Wow, this is pretty massive. The Irish Payment Services Organisation has again released details of a credit-card breach, this time on retail Point-of-Sale card terminals. Quoting the Irish Examiner story:
Una Dillon, head of card services at the Irish Payment Services Organisation, said the criminals went into the shops pretending to be doing maintenance work on behalf of the banks.
“We have discovered only in the last 48 hours that a number of retailers have been affected by a point-of-sale compromise,” she said. “We are in the lucky position that it was discovered quickly and the gardaí are working on it.
“Gardaí have uncovered a lot of the devices and CCTV footage. We have a list of all the card numbers that have been used. They have either been blocked or restrictions put on those cards.
“With the devices recovered it may just be that the cards were only saved and the criminals did not have a chance to get hold of the card numbers.”
“There will be an emergency meeting today with the gardaí, the terminal vendors and the banks to try and close down on this,” she said, adding the gardaí were in pursuit of the gang.
Insufficient authentication of maintainance staff is being blamed:
“The criminals have been going into shops claiming to be engineers working on the terminals. Staff are used to their bank officials coming to update terminals so unfortunately they have been able to do that.
Bank of Ireland estimated 3,100 of its debit and credit cards were affected and Ms Dillon said the other eight card providers could have similar numbers.
Bank of Ireland said, as a temporary measure, it had reduced the daily withdrawal limit on all its debit cards for ATM transactions outside Ireland to just €100 to protect customers from fraud.
They haven’t released the names of the affected shops yet; 20,000 cards, though, sounds like it’s been going on for while, on a large scale. Yikes.
The SiliconRepublic story claims that the gang ‘plugged in wireless devices that pushed the data to the internet and allowed the card numbers to be used overseas.’ However, in the past, these ‘wireless devices’ didn’t use the internet; instead they use parts from mobile phones, which relayed PINs, card numbers and CVV security codes via SMS text messages to Romania. That model seems more likely here, I would guess, due to the reliability of phone networks.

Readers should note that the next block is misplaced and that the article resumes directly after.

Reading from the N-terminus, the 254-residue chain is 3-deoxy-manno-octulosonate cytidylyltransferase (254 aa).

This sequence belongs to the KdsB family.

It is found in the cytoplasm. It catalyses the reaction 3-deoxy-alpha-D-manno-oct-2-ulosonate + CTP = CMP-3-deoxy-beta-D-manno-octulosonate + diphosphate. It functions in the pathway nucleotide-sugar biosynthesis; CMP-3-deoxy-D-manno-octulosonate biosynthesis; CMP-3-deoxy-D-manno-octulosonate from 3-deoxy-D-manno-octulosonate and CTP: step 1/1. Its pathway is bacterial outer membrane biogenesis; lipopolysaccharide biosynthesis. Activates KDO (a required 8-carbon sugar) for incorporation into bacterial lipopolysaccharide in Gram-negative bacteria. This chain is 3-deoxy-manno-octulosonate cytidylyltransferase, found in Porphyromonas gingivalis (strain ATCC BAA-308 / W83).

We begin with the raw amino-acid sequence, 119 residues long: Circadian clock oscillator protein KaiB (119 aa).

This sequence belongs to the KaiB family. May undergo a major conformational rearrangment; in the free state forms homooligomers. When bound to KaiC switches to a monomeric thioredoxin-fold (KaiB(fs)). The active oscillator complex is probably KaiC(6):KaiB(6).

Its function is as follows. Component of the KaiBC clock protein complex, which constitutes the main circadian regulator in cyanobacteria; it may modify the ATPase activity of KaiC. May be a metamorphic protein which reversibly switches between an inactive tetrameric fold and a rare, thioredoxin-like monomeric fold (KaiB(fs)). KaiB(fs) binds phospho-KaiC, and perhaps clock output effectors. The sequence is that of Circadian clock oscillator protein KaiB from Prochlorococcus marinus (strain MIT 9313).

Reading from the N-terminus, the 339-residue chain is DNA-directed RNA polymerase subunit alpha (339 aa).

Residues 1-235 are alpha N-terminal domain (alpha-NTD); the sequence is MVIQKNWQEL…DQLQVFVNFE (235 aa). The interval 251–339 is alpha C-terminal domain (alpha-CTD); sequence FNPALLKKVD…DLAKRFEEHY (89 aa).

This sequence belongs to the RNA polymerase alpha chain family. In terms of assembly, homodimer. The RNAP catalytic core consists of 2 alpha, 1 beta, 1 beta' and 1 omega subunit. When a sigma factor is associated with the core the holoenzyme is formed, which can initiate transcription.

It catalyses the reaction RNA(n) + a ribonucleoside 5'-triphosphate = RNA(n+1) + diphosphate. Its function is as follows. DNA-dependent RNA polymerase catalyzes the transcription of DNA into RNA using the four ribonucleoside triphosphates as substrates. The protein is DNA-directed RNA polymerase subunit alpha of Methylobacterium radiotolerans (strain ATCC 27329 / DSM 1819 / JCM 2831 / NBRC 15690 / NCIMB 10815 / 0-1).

Update: last night’s RTE Six-One news bulletin (viewable as streaming RealVideo or transcoded 5MB AVI file), made it clear that the hardware used phone components and SMS. It had some pretty good pics of what appears to be a sample subverted POS terminal:
VISA have been warning about attacks on petrol-pump-based POS terminals since 2006, e.g. this story, but they’re more easy to attack since there’s few or no staff present by the pumps when the POS terminal subversion takes place. This has resulted in most petrol stations in Ireland disabling POS credit-card payment systems, requiring customers to pay at the counter; we lose convenience, but at least we’re probably not being skimmed. But these in-store POS terminals seem to be increasingly under attack; there are reports from Livigno, Italy, Rhode Island, and Canada.
The tamper-proofing of POS terminal hardware is unreliable; it’d be nice to see them made harder to tamper with. I would guess the gang used secondhand, hacked POS terminals, which supposedly should be tamper-evident (ie. easy to spot modifications).
Better yet, if Chip-and-PIN cards used end-to-end crypto between a crypto smartcard and the bank’s central systems, POS hacks would be impossible. But there’s no sign of that happening.
Most importantly, IPSO has promised that ‘banks will refund any customers whose details have been used to make fraudulent transactions.’ That’s key. It’s interesting to note that IPSO have been hammering home this point repeatedly in their stories — they’re worried about customer confidence, I’d guess.